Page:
Elephant ears, also known as Colocasia is a large-leaved indoor plant that is mostly used for décor purposes. It took its name from having a similar appearance to an elephant’s ears. Its origin is from Southeast Asia, China.
The bright side about this plant is being fast-growing and comes in a few shades (mostly green), green or white variegated, and purple-black. Besides, its large leaves can grow up to 9.8 feet tall, 4.9 feet long, and 3.2 feet wide.
Elephant ears are known to be one of the lowest maintaining plants because you can put the least effort and still can make the plant glow. They can grow in sun and partial shade despite being a tropical plant.
Another cool thing about elephant ears is their help in medical use. They treat insect stings, all you have to do is rub in the area for a couple of minutes to keep swelling from happening.
How Often Do You Water Elephant Ears?
Throughout the growing season, it would be ideal to water elephant ears once a week. How often should you water depends on the season, you cannot expect to use the same amount of water during summer and winter times.
On hot sunny days, the plant may require watering 2 times a week. You don’t have to water if the soil is wet and soft or if the plant was outdoors and regularly was exposed to rainfall.
Indoor plants like elephant ears are slightly distinct from other houseplants that do desire a lot of watering. If I give you a piece of advice, it would be to let the soil dry a little bit before watering rather than watering too regularly. Elephant ears are tropical plants, they can go along really well with dryness.
How Much Do You Water Elephant Ears?
Watering 2-3 inches deep will be enough for elephant ears. If you’re in doubt about whether to water or not, please don’t, it is a tropical plant, they are used to less watering, otherwise overwatering will be a problem.
During winter, the plant goes through the dormant phase and it doesn’t need much watering. It will absorb the water from moisture. Remember, keep the humidity above average.
In the first week only, you need to water the elephant ears every day, when it’s established a little bit, the soil will feel dampened.
|Fun fact: In case you overwater elephant ears, it is considered as crying because the excess water starts to drip from the tip of the leaf.|
Signs of Overwatering/Underwatering Elephant Ears & How to Fix?
Your elephant ear plant will suffer if overwatering happens, that’s pretty obvious. The plant does consume a healthy quantity of water, but too much of it will stress your plant out.
When the soil becomes saturated, the water becomes clogged, and there is insufficient airflow over the plant. Your plant isn’t able to effectively absorb water because the roots do not have enough air circulation.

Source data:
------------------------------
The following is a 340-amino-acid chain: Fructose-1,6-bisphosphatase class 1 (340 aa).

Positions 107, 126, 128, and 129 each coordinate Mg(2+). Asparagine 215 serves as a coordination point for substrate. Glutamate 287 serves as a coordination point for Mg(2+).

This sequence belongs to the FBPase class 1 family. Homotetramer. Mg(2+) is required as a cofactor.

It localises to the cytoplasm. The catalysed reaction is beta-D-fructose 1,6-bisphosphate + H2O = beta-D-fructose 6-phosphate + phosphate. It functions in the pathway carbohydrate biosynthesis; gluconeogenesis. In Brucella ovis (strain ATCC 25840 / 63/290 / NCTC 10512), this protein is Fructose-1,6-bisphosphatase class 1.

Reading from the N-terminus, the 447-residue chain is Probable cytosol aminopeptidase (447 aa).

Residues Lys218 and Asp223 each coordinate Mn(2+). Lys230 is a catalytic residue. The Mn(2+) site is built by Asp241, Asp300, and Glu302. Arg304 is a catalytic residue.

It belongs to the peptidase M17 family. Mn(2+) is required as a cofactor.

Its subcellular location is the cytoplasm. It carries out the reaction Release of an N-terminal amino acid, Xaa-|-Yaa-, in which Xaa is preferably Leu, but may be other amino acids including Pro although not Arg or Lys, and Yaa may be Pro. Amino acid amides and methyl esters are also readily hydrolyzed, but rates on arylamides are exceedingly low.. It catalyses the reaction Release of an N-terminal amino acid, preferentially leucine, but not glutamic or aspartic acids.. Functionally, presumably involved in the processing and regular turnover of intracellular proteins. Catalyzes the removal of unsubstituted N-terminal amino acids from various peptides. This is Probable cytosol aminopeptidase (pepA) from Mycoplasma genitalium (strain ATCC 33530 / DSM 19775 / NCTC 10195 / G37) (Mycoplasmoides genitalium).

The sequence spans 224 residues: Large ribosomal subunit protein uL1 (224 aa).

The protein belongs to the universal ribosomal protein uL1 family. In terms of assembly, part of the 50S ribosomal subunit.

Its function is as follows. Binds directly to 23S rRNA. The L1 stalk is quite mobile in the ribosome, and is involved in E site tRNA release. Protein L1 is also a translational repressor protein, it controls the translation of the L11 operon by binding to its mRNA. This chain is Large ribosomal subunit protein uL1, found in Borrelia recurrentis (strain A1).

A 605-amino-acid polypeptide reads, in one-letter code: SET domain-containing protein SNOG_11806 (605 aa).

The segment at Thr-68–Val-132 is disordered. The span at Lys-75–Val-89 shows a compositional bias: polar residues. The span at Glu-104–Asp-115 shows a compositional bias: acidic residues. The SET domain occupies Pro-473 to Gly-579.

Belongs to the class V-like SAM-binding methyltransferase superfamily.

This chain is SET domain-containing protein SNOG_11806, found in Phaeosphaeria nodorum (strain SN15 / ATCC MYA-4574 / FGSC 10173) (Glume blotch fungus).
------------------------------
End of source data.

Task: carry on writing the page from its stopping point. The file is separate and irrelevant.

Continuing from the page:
You have overwatered if you see either tiny yellow spots close to the roots or black, dark brown, or yellow spots on the leaves.
Another sign of overwatering is root rotting, which is noticeable by a rotten odor emanating from the roots.
|How to fix: let the plant dry out for 2 inches deep before watering, change your regular schedule of watering, and if you encounter.|
One of the obvious signs of underwatering is when leaves turn yellowish or fall off. It seems like somebody has missed some watering session, but no worries, as I said previously, it’s a tropical plant that recuperates over time with good care.
|How to fix: create a watering diary, this way you won’t miss the schedule and prevent random unnecessary watering.|
Elephant Ears Watering Tips
- Touching the soil before watering can prevent overwatering, if it’s not completely dry, postpone watering.
- Soak or wet thoroughly the soil.
- Water early in the morning rather than at night, so the soil can hydrate itself before the temperature raises in the following hours of the day and the sun dries the soil out.
- If you prefer the elephant ears in a gardening pot, it is preferred to water more often.
- Fertilization should happen once a month with water-soluble 20-20-20. What can we do, this beautiful plant needs more feeding.
- Saturate the solid surface around the elephant ears.
- Watering should be from the bottom/base, don’t let the water go through leaves.
Elephant Ears Maintenance
- Ambient: Large space and a large gardening pot are preferable, so the root will have more space to spread.
- Temperature: The ideal temperature for elephant ears is ideal between 60-80°F.
- Humidity: Humidity plays a significant role and to create that environment, plant the elephant ears on the gardening saucer or alternatively use a mister.
- Soil: always keep the soil moistened, but don’t saturate, try to find the perfect balance.
- Wipe the leaves: at least once a week get a damp cloth and gently wipe the leaves. Collected dirt and dust won’t give elephant ears a nice healthy look, besides it will attract bacteria and pests.
How to Revive the Overwatered Elephant Ears
The first step you have to is by starting to cut the dead leaves, they are already dead, and it would be impossible to revive them. Now it’s time to grow leaves.
Decrease the frequency of watering and change the location maybe the sunlight or the soil is the problem. In two months you should see results.
A Brief Summary
According to me, the elephant ears plant is one of the easiest plants to grow, but it requires a large space indoors and outdoor planting is a great option.
Elephant ears is a tropical plant and overwatering can lead to the death of the plant, so on normal occasions water the plant once a week. In peak summer you may need to water twice a day and if the plant is exposed to rainfall frequently, do not water at all.
Here I’m about to bless you regarding planting. Check out our article about how many green beans to expect per plant or how many fruits will you get from the cauliflower as well as how many cabbages per plant you will from this healthy vegetable.